generation than the environment can support
   Some individuals have adaptive characteristics
    enabling increased survival and reproduction




                    Mader: Biology, 9th Ed.
       Two Consequences of Natural
               Selection
   Increasing proportion of succeeding
    generations have these characteristics
   Populations become adapted to their local
    environment




                    Mader: Biology, 9th Ed.
         Organisms Have Variations
   Darwin emphasized members of a population
    vary in their functional, physical, and
    behavioral characteristics
       Believed variations were essential
       New variations as likely to be helpful as harmful
       Heritable variations allow adaptation to the
        environment



                        Mader: Biology, 9th Ed.
Variation in a Population




        Mader: Biology, 9th Ed.
        Organisms Struggle to Exist
   Malthus stressed the reproductive potential of
    human beings
       Proposed death and famine were inevitable due to
        rapid population growth
       Each generation has the same reproductive
        potential as the previous generation
       Constant struggle for existence



                        Mader: Biology, 9th Ed.
         Organisms Differ in Fitness
   Fitness is the relative reproductive success of
    an individual
       Most-fit individuals capture a disproportionate
        amount of resources
       In nature, interactions with the environment
        determine which members of a population
        reproduce to a greater degree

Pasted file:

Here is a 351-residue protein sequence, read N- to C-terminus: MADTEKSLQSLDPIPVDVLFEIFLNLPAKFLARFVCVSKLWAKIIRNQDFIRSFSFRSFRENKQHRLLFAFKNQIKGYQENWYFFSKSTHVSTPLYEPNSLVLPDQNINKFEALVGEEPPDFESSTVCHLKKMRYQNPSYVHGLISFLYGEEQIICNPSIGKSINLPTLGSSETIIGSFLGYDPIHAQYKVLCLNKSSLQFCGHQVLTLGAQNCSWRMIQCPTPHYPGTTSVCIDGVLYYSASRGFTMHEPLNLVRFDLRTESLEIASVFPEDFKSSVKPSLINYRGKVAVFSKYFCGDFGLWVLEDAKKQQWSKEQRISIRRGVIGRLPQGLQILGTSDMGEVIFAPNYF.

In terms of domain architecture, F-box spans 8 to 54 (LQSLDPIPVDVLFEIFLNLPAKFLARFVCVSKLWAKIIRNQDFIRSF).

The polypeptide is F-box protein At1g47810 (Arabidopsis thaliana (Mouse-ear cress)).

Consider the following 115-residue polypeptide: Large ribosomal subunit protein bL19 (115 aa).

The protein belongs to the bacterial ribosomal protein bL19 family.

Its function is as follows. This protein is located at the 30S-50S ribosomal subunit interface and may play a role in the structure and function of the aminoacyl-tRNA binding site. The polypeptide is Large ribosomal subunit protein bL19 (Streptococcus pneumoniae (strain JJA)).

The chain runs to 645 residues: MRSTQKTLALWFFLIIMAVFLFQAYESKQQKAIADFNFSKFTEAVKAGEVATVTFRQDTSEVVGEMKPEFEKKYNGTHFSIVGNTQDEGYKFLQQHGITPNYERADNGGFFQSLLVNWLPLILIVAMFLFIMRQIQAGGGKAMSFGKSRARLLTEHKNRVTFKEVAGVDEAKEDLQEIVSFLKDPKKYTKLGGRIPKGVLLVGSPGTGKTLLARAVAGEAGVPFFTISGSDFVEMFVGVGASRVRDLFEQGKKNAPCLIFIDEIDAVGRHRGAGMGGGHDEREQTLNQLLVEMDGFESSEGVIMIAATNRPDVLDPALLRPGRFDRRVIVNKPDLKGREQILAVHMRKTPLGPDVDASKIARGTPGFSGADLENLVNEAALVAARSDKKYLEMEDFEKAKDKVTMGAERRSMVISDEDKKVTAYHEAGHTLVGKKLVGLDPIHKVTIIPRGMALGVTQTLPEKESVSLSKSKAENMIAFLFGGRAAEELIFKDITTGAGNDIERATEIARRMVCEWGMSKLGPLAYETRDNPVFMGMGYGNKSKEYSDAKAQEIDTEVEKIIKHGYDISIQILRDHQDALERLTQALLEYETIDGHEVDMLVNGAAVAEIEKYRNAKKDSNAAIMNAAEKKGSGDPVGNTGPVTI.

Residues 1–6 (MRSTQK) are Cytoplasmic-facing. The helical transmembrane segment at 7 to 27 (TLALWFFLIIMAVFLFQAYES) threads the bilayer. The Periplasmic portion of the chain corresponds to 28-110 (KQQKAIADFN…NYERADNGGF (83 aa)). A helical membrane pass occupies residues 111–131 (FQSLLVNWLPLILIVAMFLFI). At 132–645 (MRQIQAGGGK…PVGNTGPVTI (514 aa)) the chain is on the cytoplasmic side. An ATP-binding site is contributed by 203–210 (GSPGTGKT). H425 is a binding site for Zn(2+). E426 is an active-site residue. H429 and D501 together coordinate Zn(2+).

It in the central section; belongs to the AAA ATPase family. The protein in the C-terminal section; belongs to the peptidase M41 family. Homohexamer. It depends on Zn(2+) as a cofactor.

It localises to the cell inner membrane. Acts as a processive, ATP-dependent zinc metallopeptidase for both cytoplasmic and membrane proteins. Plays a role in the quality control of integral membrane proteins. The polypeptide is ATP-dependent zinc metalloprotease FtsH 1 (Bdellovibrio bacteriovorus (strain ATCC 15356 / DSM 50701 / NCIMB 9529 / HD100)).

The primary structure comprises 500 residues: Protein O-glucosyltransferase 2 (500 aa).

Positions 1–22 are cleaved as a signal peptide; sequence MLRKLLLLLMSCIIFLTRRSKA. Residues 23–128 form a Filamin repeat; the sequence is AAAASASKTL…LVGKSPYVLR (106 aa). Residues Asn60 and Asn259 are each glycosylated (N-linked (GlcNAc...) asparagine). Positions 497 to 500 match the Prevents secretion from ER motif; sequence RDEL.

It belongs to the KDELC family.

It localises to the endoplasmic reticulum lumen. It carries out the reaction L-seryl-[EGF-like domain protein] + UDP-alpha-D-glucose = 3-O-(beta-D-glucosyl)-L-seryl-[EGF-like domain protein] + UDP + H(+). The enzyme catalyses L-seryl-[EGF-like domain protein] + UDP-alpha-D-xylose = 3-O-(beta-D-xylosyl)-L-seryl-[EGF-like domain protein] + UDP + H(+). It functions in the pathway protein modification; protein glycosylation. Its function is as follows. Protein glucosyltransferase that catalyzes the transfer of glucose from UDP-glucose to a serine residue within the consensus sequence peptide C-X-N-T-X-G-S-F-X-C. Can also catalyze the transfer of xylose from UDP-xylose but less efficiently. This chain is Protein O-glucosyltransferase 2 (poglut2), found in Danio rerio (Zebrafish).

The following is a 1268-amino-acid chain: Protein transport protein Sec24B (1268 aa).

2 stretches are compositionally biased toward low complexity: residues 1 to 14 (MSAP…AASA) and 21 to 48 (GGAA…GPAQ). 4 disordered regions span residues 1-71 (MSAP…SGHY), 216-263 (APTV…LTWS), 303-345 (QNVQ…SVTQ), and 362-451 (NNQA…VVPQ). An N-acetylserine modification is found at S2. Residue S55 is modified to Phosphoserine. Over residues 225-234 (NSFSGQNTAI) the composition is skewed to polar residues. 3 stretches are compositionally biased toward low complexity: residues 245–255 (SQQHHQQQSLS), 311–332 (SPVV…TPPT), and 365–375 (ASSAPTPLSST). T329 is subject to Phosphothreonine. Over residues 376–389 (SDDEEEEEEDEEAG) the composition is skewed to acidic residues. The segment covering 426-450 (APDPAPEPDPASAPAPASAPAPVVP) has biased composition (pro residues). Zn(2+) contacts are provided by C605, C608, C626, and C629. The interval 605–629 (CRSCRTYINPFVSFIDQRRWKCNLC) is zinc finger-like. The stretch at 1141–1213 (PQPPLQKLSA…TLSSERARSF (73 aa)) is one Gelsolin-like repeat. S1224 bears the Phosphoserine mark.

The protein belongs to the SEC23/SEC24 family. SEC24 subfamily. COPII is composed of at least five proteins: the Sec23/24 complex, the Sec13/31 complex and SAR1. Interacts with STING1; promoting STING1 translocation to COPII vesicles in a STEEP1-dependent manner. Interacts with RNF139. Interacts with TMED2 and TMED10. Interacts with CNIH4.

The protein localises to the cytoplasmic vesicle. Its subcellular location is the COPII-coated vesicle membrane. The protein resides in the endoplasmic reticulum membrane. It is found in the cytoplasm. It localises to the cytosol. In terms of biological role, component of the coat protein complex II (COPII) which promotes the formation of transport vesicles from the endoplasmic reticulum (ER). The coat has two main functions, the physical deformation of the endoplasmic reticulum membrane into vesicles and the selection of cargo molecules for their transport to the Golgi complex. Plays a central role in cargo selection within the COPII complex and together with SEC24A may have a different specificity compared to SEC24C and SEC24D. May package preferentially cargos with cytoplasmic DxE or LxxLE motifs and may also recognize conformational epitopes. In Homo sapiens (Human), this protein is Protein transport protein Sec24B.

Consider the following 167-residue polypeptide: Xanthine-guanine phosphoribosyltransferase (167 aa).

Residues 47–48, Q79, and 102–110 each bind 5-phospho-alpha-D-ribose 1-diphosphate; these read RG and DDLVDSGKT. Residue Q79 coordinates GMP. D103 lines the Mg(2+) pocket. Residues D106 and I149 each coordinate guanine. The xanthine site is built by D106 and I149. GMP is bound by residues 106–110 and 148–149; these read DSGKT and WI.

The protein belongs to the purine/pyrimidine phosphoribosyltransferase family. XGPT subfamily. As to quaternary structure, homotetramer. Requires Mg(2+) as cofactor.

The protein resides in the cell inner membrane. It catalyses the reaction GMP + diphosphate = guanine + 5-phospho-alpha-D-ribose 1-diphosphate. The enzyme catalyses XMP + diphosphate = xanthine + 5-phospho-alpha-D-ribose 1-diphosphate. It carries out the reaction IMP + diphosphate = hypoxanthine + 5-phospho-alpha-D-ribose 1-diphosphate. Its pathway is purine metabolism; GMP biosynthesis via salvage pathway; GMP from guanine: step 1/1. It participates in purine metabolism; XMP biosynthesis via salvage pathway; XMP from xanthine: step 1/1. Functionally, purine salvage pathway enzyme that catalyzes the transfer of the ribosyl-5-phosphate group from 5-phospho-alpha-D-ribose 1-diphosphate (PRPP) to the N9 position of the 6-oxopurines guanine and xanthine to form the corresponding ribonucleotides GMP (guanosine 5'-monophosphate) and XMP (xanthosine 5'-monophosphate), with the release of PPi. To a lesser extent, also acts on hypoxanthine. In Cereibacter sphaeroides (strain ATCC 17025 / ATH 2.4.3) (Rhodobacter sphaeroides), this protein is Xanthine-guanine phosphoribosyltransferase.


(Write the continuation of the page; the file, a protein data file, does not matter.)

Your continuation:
   Artificial Selection


                              Mader: Biology, 9th Ed.
Artificial Selection




     Mader: Biology, 9th Ed.
Artificial Selection in Plants




          Mader: Biology, 9th Ed.
        Organisms Become Adapted
   An adaptation is a trait that helps an organism
    become more suited to its environment
       Product of natural selection




                         Mader: Biology, 9th Ed.
         The Evidence of Evolution
   Fossil Evidence
       Fossil record is the history of life recorded by
        remains from the past
       Documents a succession of life forms from the
        simple to the more complex
       Sometimes the fossil record is complete enough to
        allow a trace of the evolutionary history of an
        organism


                        Mader: Biology, 9th Ed.
Transitional Fossils




     Mader: Biology, 9th Ed.
Mader: Biology, 9th Ed.
          Biogeographical Evidence
   Distributions of many plants and animals
    across earth consistent with hypothesis that
    when forms are related, they evolved in one
    locale and then spread to accessible regions
       Marsupials




                     Mader: Biology, 9th Ed.
Biogeography




               Mader: Biology, 9th Ed.
              Anatomical Evidence
   Darwin was able to show a common descent
    hypothesis offers a plausible explanation for
    anatomical similarities among organisms
       Despite dissimilar functions, all vertebrate
        forelimbs contain the same sets of bones in similar
        ways




                        Mader: Biology, 9th Ed.
            Anatomical Evidence
   Homologous Structures are anatomically similar
    because they are inherited from a common ancestor
   Analogous Structures serve the same function, but are
    not constructed similarly, and do not share a common
    ancestor
   Vestigal Structures are fully-developed anatomical
    structures developed in one group of organisms, but
    reduced, and may have no function, in similar groups


                       Mader: Biology, 9th Ed.
Significance of Homologous Structures




              Mader: Biology, 9th Ed.
Significance of Developmental Similarities




                Mader: Biology, 9th Ed.
              Biochemical Evidence
   Almost all living organisms
       Use the same basic biochemical molecules
       Utilize same DNA triplet code
       Utilize same 20 amino acids in their proteins
   When the degree of similarity in DNA base
    sequences are compared, the data suggest common
    descent
       When very similar, suggest recent common descent
       When more different, suggest more ancient common
        descent
                           Mader: Biology, 9th Ed.
Biochemical Differences




       Mader: Biology, 9th Ed.
      Mader: Biology, 9th Ed.